November 18, 2005


China to LME: Come and get me, copper! (David M Lenard, 11/19/05, Asia Times)

Copper prices on the London Metal Exchange (LME) continued to test new highs of US$4,580 per ton for three-month advance delivery on November 18, amid continuing uncertainty over whether China's State Reserve Bureau (SRB) held enough copper to deliver on trades made by disgraced "rogue trader" Liu Qibing. [...]

Mark Topfer, a former lawyer at the LME, predicted that China would default on the trades because it lacked the metal to make good the commitments of the fallen copper trader. In a Bloomberg story, Topfer depicted China's obligations for copper deliveries into LME-approved warehouses as "infinitely higher than the stock that exists". Topfer was the London exchange's deputy general counsel until last year, and advises LME brokers and customers.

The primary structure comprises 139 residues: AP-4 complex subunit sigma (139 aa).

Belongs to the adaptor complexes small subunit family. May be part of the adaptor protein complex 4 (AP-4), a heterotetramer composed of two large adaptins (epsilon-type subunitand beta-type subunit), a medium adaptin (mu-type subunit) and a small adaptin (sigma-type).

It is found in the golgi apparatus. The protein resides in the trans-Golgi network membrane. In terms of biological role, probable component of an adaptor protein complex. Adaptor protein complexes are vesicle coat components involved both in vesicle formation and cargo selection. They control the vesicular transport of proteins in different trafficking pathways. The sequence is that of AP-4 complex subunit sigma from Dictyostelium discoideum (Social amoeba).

A China Daily story on November 17, citing an unnamed official, acknowledged that as much as 200,000 metric tons of copper would have to be delivered to fulfill the positions amassed by Liu. According to Bloomberg, total inventories worldwide at warehouses monitored by New York's Comex Exchange, the LME and the Shanghai Futures Exchange amount to 140,374 metric tons. Adding to the perception of a supply crunch are recent reports by copper industry analysts showing a fall in mining output. [...]

London sources generally maintained that China would ultimately be held liable for Liu's activities and warned China to expect little sympathy from British authorities, even if it turns out to be true that the SRB was misled by the missing trader. The South China Morning Post quoted Alastair Clayton, executive chairman of London-listed copper developer South China Resources, as saying, "The market's got the bit between its teeth now and what the Chinese will be realizing is that [the London market] likes nothing better than kicking someone when they're down."

Posted by Orrin Judd at November 18, 2005 8:24 AM
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